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Conjunctivitis Baby’s & Children

Conjunctivitis Baby’s & Children
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Conjunctivitis is inflammation of the tissue that lines the inside of the eyelids. Conjunctivitis comes in a variety of forms and causes. Infectious conjunctivitis is caused by bacteria or viruses. Non-infectious conjunctivitis can be caused by allergies or irritation. Conjunctivitis is usually a minor ailment that goes away on its own after 5 to 14 days, depending on the cause.

There are 4 main types of conjunctivitis inflammation:

Viral Conjunctivitis

  • Infection of the eye caused by a virus
  • Can be caused by several different viruses, such as adenoviruses
  • Very contagious
  • Sometimes can result in large outbreaks depending on the virus
Bacterial Conjunctivitis
  • Infection of the eye caused by certain bacteria
  • Can be caused by Staphylococcus aureus, Streptococcus pneumoniae, Haemophilus influenzae, Moraxella catarrhalis, or, less commonly, Chlamydia trachomatis and Neisseria gonorrhoeae
  • Can be spread easily, especially with certain bacteria and in certain settings
  • Children with conjunctivitis without fever or behavioural changes can usually continue going to school
  • More common in kids than adults
  • Observed more frequently from December through April
Allergic Conjunctivitis
  • The body’s reaction to an allergen
  • Not contagious
  • Occurs more frequently among people with other allergic conditions, such as hay fever, asthma, and eczema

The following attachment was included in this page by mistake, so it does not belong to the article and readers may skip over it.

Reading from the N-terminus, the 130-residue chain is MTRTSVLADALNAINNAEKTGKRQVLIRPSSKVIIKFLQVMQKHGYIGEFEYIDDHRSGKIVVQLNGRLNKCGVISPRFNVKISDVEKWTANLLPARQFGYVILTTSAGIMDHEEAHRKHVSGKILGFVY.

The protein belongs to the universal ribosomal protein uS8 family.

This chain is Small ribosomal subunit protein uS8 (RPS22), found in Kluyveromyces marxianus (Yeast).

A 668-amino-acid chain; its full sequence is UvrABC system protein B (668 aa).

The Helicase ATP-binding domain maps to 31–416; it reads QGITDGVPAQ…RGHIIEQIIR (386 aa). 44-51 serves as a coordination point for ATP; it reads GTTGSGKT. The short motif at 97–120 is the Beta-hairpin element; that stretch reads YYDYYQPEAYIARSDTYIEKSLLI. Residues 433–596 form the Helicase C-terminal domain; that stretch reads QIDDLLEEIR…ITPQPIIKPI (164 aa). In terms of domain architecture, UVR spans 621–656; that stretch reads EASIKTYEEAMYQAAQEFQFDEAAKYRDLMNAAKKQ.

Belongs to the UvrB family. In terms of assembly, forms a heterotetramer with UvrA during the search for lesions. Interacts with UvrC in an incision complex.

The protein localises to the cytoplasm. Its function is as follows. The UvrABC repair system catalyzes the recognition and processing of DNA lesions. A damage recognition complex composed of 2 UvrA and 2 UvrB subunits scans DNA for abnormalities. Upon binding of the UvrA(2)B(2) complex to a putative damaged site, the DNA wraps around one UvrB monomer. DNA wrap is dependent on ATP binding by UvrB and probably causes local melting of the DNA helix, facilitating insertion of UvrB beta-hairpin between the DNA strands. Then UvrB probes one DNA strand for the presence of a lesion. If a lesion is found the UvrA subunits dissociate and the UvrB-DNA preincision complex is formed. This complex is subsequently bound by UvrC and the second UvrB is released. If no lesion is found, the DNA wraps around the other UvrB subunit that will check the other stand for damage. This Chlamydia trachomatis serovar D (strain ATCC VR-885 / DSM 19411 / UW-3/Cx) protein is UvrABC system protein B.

• Can occur seasonally when allergens such as pollen counts are high
  • Can also occur year-round due to indoor allergens, such as dust mites
Conjunctivitis Caused by Irritants
  • Caused by irritation from a foreign body in the eye or contact with smoke, dust, fumes, or chemicals
  • Not contagious
  • Can occur when contact lenses are worn for longer than recommended or not cleaned properly

Symptoms of conjunctivitis include:

  • Red irritated eye(s)
  • Grittiness and discomfort in the eye(s)
  • Sticky mucous/ discharge from the eye(s)
  • Light sensitivity
  • Redness behind the eyelid
  • Swelling of the eyelids, making them appear puffy
  • Excessive tears
  • You should not have any change in your vision


How a pharmacist can help with conjunctivitis

  • A pharmacist can provide you with information about medications that may be of use
  • They can help you to determine if your conjunctivitis may be contagious or not
  • They can also advise the best eye drops, eye ointments & eye wipes to lessen the symptoms
Treating conjunctivitis at home:
  • Avoiding rubbing the eyes
  • Washing your hands regularly with soap and water before touching the eye
  • Avoid wearing contact lenses while you have conjunctivitis
  • Using separate towels to others to avoid spread
  • Avoiding close contact with others during the contagious period (up to approximately 7 days after onset of symptoms)
  • Applying a cold compress and/ or refrigerated artificial tears drops to relieve irritation.
  • Washing the eye with a saline eye bath or cooled, boiled water
  • Using sterile eye wipes or cotton wool dipped in cool, boiled water to wipe the eye clean.
  • Applying antihistamine drops if your conjunctivitis is caused by allergies such as hay fever

When to see a GP:

  • You have pain in the eye
  • You have changes in your vision
  • Your symptoms don’t improve after a week
  • You keep getting conjunctivitis
  • The person with conjunctivitis is less than one month old
Treatment for conjunctivitis from a GP:
  • Antibiotic eye drops
  • Antibiotic eye ointments
  • Antihistamine eye drops
  • Steroid eye drops
  • Antiviral tablets

Neonatal Conjunctivitis

Neonatal conjunctivitis in a new-born can be caused by infection, irritation, or a blocked tear duct. New-borns with symptoms of conjunctivitis should be seen by a doctor right away. When caused by an infection, neonatal conjunctivitis can be very serious.

The most common types of neonatal conjunctivitis include the following: